31 Mar 2017 - 1 Apr 2017 All day Alison Richard Building, 7 West Road, Cambridge, CB3 9DT


Registration for the conference is closed.



Branwyn Poleykett (University of Cambridge)

Karen Jent (University of Cambridge)



While rooted in sociology, the study of the life course – of lives in their orderly, sequential, stepped unfolding – has always attracted the interest of multiple disciplines across the humanities and the social sciences. The methodological assumption that lives are ‘lived forward’, driven by a propulsive forward-momentum, and unfolding in the linearity of successive steps is increasingly thrown into doubt as a consequence of shifting social and economic relations between the generations, technoscientific innovations and the extensive biomedicalisation of the body.

This conference will explore the diverse ways in which technoscientific innovations in epigenetics, bio-banking and regenerative medicine challenge and redefine traditional life course models. New economic, ecological and technological challenges extend the horizon of bioethical choice beyond individual lifetimes, while epigenetic studies of heritability reach back into our own lived biographies and beyond to those of our distant kin. The past, present and the future meet and mingle in individual bodies, capacities and stories, and scientific accounts of ‘slowing down’ ‘banking’ ‘buying’ and ‘reversing’ biological time create new desires, often at the expense of political solutions to poor health and intergenerational justice.

Six sessions reflect the main theme of biocircularities at this interdisciplinary meeting:

  1. Endangerment and Ethics in Species Conservation
  2. Vital Science and Scientific Lives
  3. Forecasting and Biopolitics in Epigenetics
  4. Induction and Engagement in Regenerative Medicine (with a short film screening)
  5. Writing Lives in Health and Illness
  6. Banking Tissues and Buying Time 

The conference's keynote lecture will be given by Professor Ayo Wahlberg (Department of Anthropology, University of Copenhagen) on 'Exposed biologies and the reproduction problem'.




Supported by the Centre for Research in the Arts, Social Sciences and Humanities (CRASSH), the Institute of Medical Ethics (IME), the University of Cambridge's Reproductive Sociology Research Group, and the Wellcome Trust.


Administrative assistance: events@crassh.cam.ac.uk


'Hula Hoops in the Dark' is licensed under the following Creative Commons license: CC BY-NC-SA 2.0. No changes have been made to the image. 


Day 1 - Friday 31 March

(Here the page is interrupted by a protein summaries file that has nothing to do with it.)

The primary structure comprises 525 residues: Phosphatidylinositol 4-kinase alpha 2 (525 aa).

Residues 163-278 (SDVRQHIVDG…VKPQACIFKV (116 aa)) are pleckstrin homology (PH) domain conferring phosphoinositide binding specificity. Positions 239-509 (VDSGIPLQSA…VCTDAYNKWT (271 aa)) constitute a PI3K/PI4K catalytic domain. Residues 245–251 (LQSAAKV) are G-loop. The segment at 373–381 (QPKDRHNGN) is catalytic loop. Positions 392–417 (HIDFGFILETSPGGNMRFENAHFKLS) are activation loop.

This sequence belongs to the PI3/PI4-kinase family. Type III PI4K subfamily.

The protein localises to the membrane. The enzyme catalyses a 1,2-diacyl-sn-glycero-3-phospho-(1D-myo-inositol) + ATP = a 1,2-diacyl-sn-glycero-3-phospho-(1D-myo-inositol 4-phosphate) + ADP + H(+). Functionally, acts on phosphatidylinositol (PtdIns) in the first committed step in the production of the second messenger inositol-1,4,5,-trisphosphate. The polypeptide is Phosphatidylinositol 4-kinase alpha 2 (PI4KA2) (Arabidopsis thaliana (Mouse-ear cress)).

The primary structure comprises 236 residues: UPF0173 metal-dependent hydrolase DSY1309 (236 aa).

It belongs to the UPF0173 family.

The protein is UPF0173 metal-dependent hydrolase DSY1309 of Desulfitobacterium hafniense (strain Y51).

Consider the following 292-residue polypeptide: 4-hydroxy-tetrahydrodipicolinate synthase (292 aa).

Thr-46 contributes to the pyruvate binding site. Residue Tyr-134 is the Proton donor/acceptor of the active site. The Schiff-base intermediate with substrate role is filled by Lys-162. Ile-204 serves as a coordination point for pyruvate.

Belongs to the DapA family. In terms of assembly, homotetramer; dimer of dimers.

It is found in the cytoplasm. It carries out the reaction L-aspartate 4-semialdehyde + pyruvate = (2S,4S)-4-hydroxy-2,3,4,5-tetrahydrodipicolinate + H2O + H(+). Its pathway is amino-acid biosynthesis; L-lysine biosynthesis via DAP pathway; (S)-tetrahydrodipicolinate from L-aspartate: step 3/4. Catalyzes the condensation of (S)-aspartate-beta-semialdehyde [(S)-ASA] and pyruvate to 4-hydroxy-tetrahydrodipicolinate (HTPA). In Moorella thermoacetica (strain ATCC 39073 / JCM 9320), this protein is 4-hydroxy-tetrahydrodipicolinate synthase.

9.00 - 9.30


9.30 - 9.45

Welcome and Introduction

9.45 - 11.15

Panel 1: Endangerment and Ethics in Species Conservation

Chair: Marcin Smietana (University of Cambridge)


Carrie Friese (London School of Economics)

Bodily quantities in biocirculations: Re-envisioning the role of numbers in the biopolitics of endangerment and the ethics of cryopreservation


Katie Dow (University of Cambridge)

‘Resistance is Fertile’: The Necropolitics of Agribusiness Versus the ‘Quiet Activism’ of Seed Swapping

11.15 - 11.45


11.45 - 13.15

Panel 2: Vital Sciences and Scientific Lives

Chair: Maryon McDonald (University of Cambridge)


Branwyn Poleykett (University of Cambridge)

Debility, renewal, and the commodification of the lifecourse in Tanzanian scientific lives


Des Fitzgerald (University of Cardiff)

What was sociology?

13.15 - 14.30


14.30 - 16.00

Panel 3: Forecasting and Biopolitics in Epigenetics

Chair: Nick Hopwood (University of Cambridge)


Martine Lappé (Columbia University)

Constructing Early-Life in the Lab: Maternal Care, Adversity, and the Politics of Epigenetic Knowledge


Sahra Gibbon (University College London) 

Entangled Returns; embodied risk, public health and the bio-politics of cancer epigenetics in Brazil

16.00 - 17.00


17.00 - 18.30


Chair: Mwenza Blell (University of Cambridge)


Ayo Wahlberg (University of Copenhagen)

Exposed biologies and the reproduction problem

Day 2 - Saturday 1 April
9.00 - 10.30

Panel 4: Induction and Engagement in Regenerative Medicine

Chair: Loreta Gandolfi (University of Cambridge)  


Karen Jent (University of Cambridge)

Biocircular Firefighters: Haematopoietic Stem Cell Transplantation After 9/11


Screening of Dish Life (2016)


Chloe Thomas (Director and Filmmaker) & Loriana Vitillo (Stem Cell Scientist and Science Communicator)

Making Dish Life: Film and Stem Cell Public Engagement

10.30 - 11.00


11.00 - 12.30

Panel 5: Writing Lives in Health and Illness

Chair: Jenny Bangham (University of Cambridge)


Yasmin Gunaratnam  (Goldsmiths, University of London)

Death becomes you – neurological migrations and ghosts at the end of life


Laura Salisbury (Exeter University)

The Waiting Place

12.30 - 13.30


13.30 - 15.00

Panel 6: Banking Tissues and Buying Time

Chair: Ayo Wahlberg (University of Copenhagen)


Noémie Merleau-Ponty (University of Cambridge)

I6 Passages: On the Circulation of a Human Embryonic Stem Cell Line from Israel to France


Lucy van de Wiel (University of Cambridge)

On Peaks and Posts: Fertility on the Edge of Time

15.00 - 16.00

Closing Discussion

Discussant: Sarah Franklin (University of Cambridge)

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Tel: +44 1223 766886
Email enquiries@crassh.cam.ac.uk